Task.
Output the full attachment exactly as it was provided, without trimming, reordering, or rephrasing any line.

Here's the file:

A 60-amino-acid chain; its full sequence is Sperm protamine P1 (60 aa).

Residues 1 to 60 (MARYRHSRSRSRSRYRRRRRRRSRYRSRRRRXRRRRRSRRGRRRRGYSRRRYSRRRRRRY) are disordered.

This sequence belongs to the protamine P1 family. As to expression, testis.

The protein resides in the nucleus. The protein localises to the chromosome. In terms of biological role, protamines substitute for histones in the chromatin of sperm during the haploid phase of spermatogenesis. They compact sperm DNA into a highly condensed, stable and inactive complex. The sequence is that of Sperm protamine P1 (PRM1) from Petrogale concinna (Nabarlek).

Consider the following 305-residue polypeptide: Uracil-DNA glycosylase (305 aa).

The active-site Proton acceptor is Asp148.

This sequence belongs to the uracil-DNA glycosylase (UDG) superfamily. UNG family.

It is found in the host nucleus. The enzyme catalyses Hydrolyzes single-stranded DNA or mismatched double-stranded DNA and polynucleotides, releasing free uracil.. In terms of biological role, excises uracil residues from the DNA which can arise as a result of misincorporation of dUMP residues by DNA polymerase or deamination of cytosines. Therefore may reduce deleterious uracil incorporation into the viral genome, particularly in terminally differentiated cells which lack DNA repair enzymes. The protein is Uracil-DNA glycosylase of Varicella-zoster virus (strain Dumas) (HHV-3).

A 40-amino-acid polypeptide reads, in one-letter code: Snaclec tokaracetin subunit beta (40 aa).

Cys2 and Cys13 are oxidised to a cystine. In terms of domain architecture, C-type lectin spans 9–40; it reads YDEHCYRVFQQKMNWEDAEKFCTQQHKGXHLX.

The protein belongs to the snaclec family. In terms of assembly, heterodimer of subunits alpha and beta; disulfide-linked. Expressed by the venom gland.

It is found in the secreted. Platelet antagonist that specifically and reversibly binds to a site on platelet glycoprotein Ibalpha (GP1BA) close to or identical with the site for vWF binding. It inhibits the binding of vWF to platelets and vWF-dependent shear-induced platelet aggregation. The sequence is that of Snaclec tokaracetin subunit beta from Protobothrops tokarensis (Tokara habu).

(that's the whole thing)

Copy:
A 60-amino-acid chain; its full sequence is Sperm protamine P1 (60 aa).

Residues 1 to 60 (MARYRHSRSRSRSRYRRRRRRRSRYRSRRRRXRRRRRSRRGRRRRGYSRRRYSRRRRRRY) are disordered.

This sequence belongs to the protamine P1 family. As to expression, testis.

The protein resides in the nucleus. The protein localises to the chromosome. In terms of biological role, protamines substitute for histones in the chromatin of sperm during the haploid phase of spermatogenesis. They compact sperm DNA into a highly condensed, stable and inactive complex. The sequence is that of Sperm protamine P1 (PRM1) from Petrogale concinna (Nabarlek).

Consider the following 305-residue polypeptide: Uracil-DNA glycosylase (305 aa).

The active-site Proton acceptor is Asp148.

This sequence belongs to the uracil-DNA glycosylase (UDG) superfamily. UNG family.

It is found in the host nucleus. The enzyme catalyses Hydrolyzes single-stranded DNA or mismatched double-stranded DNA and polynucleotides, releasing free uracil.. In terms of biological role, excises uracil residues from the DNA which can arise as a result of misincorporation of dUMP residues by DNA polymerase or deamination of cytosines. Therefore may reduce deleterious uracil incorporation into the viral genome, particularly in terminally differentiated cells which lack DNA repair enzymes. The protein is Uracil-DNA glycosylase of Varicella-zoster virus (strain Dumas) (HHV-3).

A 40-amino-acid polypeptide reads, in one-letter code: Snaclec tokaracetin subunit beta (40 aa).

Cys2 and Cys13 are oxidised to a cystine. In terms of domain architecture, C-type lectin spans 9–40; it reads YDEHCYRVFQQKMNWEDAEKFCTQQHKGXHLX.

The protein belongs to the snaclec family. In terms of assembly, heterodimer of subunits alpha and beta; disulfide-linked. Expressed by the venom gland.

It is found in the secreted. Platelet antagonist that specifically and reversibly binds to a site on platelet glycoprotein Ibalpha (GP1BA) close to or identical with the site for vWF binding. It inhibits the binding of vWF to platelets and vWF-dependent shear-induced platelet aggregation. The sequence is that of Snaclec tokaracetin subunit beta from Protobothrops tokarensis (Tokara habu).